Ryan Jarman and his band’s reputation precedes them, and so, in true Cribs style – laid back, cool, friendly, thoroughly interesting, unassuming, passionate, and did I say, cool? – Jarman relays in his inimitable voice, tales and deep thoughts of brazen bulls, barbarism, Bengal tigers and brotherhood. We chatted at length about the new album, the creative process, playing gigs in the States, recording, producers, 10 year anniversaries, and why this band of brothers will always remain as three.
Libby: So the new album, the title, ‘In the Belly of the Brazen Bull’ what’s the meaning of it, does it signify anything?
Ryan: Well it wasn’t intended to signify anything at the time, really. I got this book out about different methods of execution. Me and Gary especially kind of kept on obsessing over it. ‘In the Belly of the Brazen Bull’, the phrase.
It’s not contrived and the songs don’t follow it…
Ryan: Yeah, I definitely think after having made the record, the title really does kind of work with it. There are definitely coincidences or reasons why it perhaps seems to work because essentially, we had a really good time writing the record, but it was definitely a strange time.
And you say you wrote that at a strange time, what made it so strange? What was going on?
Ryan: There was just a lot of upheavals and stuff you know. I guess there’s something about having been in a band for so many years, which means that I don’t really have a great frame of reference of what is actually going on. You just live within a bubble, you just spend every day only thinking about writing songs, from when I wake up, to when I go to bed. It’s kind of all I’ve ever really lived for and I feel like the writing of this record, I was so obsessed by it and there was nothing else that ever entered my brain and I spent a lot of time in my basement just working on it.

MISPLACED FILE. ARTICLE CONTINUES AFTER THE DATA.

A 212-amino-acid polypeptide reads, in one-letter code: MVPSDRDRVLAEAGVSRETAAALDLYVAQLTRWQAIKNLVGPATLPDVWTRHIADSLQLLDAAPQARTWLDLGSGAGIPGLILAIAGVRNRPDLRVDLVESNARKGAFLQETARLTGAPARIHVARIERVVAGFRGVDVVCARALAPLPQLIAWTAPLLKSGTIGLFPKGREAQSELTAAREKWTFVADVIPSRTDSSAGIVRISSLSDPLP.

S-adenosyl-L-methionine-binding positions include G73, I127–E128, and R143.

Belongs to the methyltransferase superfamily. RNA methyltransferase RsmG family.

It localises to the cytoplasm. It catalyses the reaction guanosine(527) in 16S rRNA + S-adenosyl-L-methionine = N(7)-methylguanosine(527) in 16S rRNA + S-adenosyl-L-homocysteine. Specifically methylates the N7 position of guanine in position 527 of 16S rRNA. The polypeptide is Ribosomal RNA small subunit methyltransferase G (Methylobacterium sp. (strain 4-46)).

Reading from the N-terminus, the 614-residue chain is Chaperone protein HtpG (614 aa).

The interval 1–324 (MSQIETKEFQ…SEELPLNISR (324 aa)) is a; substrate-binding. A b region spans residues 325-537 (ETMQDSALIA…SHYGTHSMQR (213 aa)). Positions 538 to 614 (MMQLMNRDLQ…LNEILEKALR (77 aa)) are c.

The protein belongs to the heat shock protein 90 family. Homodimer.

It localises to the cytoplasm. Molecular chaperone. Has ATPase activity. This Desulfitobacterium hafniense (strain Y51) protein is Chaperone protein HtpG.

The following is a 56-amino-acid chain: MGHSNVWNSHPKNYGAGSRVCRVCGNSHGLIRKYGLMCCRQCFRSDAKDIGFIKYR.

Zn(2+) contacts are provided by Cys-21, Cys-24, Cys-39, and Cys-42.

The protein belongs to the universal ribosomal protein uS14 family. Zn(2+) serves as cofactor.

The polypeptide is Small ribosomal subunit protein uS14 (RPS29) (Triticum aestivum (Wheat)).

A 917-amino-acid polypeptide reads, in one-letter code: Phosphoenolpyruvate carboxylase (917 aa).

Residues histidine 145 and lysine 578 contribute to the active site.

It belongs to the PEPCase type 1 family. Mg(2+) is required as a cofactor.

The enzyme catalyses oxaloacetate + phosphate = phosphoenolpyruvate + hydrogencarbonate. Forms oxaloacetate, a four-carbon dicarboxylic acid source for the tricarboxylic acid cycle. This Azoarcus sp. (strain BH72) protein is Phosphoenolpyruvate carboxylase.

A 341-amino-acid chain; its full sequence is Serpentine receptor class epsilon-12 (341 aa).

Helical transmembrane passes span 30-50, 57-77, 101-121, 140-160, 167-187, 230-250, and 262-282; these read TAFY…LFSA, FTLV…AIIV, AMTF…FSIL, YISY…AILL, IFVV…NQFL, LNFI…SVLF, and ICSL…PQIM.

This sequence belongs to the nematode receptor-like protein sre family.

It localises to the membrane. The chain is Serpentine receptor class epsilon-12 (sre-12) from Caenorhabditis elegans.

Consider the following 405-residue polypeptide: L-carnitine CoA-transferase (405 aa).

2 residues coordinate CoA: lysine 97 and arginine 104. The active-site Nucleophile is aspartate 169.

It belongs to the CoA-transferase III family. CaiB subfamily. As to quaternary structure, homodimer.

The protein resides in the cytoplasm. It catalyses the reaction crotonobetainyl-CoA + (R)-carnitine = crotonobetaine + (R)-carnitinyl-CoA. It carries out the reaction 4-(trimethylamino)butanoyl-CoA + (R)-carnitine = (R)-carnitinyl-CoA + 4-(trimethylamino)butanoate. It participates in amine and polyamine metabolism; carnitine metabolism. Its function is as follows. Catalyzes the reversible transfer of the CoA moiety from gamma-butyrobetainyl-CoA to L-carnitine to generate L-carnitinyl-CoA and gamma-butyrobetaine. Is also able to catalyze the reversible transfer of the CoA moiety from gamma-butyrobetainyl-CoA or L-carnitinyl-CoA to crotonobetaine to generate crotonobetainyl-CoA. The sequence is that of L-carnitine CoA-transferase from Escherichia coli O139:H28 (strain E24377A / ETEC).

‘So many years’…that’s about 10 for you, isn’t it? There are a few bands that have celebrated their 10thanniversary this year – have you thought of doing anything like that?
Ryan: Officially its ten years this year since we started, in 2002, so we’re in our tenth year now.
I think there may be plans to do something next year perhaps. For us it’s strange because you don’t really see it. When you first start a band, you never really anticipate hitting a ten year anniversary…And obviously, surviving as a band in this climate is really difficult anyway, but I don’t think it is if you do it for the right reasons, and that’s kind of why we’re still around I reckon. We have plans, we have unreleased material and stuff like that.
You mentioned ten years is a very good stretch for a band. What do you attribute that to? Is it because you’re brothers?
Ryan: I think that helps that we’re brothers because we have a good understanding of each other and there are no egos and that’s really important within a band. Fundamentally, we share a lot of the same values which is really important to us, but really the main reason that we’re still around is, as I was saying, I feel that we’re in it for the right reasons. We never started to purely get in the mainstream or the charts or anything. I think that’s what will quite generally set you apart or at least allow you to keep going, if you’re about more than just being part of some trend.